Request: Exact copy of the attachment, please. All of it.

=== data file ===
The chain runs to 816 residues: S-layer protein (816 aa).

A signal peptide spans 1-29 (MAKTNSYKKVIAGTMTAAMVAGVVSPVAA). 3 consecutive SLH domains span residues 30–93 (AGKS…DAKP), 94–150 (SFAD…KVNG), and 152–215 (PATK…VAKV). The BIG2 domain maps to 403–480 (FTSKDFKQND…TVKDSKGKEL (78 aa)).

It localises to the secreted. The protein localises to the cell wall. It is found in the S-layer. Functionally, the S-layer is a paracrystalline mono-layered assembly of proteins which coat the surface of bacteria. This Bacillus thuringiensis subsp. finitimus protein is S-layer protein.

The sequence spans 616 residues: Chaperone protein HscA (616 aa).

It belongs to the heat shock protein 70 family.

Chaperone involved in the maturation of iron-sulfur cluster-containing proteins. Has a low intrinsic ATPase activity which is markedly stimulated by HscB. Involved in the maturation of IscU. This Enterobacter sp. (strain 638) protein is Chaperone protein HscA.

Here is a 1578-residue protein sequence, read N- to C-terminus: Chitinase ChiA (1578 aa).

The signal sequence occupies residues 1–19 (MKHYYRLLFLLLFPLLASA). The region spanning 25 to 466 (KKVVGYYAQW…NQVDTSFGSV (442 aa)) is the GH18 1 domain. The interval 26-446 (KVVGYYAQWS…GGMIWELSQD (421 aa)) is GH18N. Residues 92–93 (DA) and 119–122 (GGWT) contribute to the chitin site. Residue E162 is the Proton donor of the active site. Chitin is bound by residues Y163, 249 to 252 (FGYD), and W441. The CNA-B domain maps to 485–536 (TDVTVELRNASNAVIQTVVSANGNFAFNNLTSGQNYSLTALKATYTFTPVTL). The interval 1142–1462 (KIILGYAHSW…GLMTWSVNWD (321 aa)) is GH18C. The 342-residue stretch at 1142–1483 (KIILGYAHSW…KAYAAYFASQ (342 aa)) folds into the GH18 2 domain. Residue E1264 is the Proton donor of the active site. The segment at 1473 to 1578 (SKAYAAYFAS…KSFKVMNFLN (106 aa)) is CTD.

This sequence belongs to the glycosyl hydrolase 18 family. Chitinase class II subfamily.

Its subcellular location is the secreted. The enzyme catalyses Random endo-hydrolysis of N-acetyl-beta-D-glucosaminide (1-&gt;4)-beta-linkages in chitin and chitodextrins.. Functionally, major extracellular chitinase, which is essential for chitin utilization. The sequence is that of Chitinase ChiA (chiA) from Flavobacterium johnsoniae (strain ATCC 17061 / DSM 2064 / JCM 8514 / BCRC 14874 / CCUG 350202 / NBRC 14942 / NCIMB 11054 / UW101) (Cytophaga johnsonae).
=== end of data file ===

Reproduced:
The chain runs to 816 residues: S-layer protein (816 aa).

A signal peptide spans 1-29 (MAKTNSYKKVIAGTMTAAMVAGVVSPVAA). 3 consecutive SLH domains span residues 30–93 (AGKS…DAKP), 94–150 (SFAD…KVNG), and 152–215 (PATK…VAKV). The BIG2 domain maps to 403–480 (FTSKDFKQND…TVKDSKGKEL (78 aa)).

It localises to the secreted. The protein localises to the cell wall. It is found in the S-layer. Functionally, the S-layer is a paracrystalline mono-layered assembly of proteins which coat the surface of bacteria. This Bacillus thuringiensis subsp. finitimus protein is S-layer protein.

The sequence spans 616 residues: Chaperone protein HscA (616 aa).

It belongs to the heat shock protein 70 family.

Chaperone involved in the maturation of iron-sulfur cluster-containing proteins. Has a low intrinsic ATPase activity which is markedly stimulated by HscB. Involved in the maturation of IscU. This Enterobacter sp. (strain 638) protein is Chaperone protein HscA.

Here is a 1578-residue protein sequence, read N- to C-terminus: Chitinase ChiA (1578 aa).

The signal sequence occupies residues 1–19 (MKHYYRLLFLLLFPLLASA). The region spanning 25 to 466 (KKVVGYYAQW…NQVDTSFGSV (442 aa)) is the GH18 1 domain. The interval 26-446 (KVVGYYAQWS…GGMIWELSQD (421 aa)) is GH18N. Residues 92–93 (DA) and 119–122 (GGWT) contribute to the chitin site. Residue E162 is the Proton donor of the active site. Chitin is bound by residues Y163, 249 to 252 (FGYD), and W441. The CNA-B domain maps to 485–536 (TDVTVELRNASNAVIQTVVSANGNFAFNNLTSGQNYSLTALKATYTFTPVTL). The interval 1142–1462 (KIILGYAHSW…GLMTWSVNWD (321 aa)) is GH18C. The 342-residue stretch at 1142–1483 (KIILGYAHSW…KAYAAYFASQ (342 aa)) folds into the GH18 2 domain. Residue E1264 is the Proton donor of the active site. The segment at 1473 to 1578 (SKAYAAYFAS…KSFKVMNFLN (106 aa)) is CTD.

This sequence belongs to the glycosyl hydrolase 18 family. Chitinase class II subfamily.

Its subcellular location is the secreted. The enzyme catalyses Random endo-hydrolysis of N-acetyl-beta-D-glucosaminide (1-&gt;4)-beta-linkages in chitin and chitodextrins.. Functionally, major extracellular chitinase, which is essential for chitin utilization. The sequence is that of Chitinase ChiA (chiA) from Flavobacterium johnsoniae (strain ATCC 17061 / DSM 2064 / JCM 8514 / BCRC 14874 / CCUG 350202 / NBRC 14942 / NCIMB 11054 / UW101) (Cytophaga johnsonae).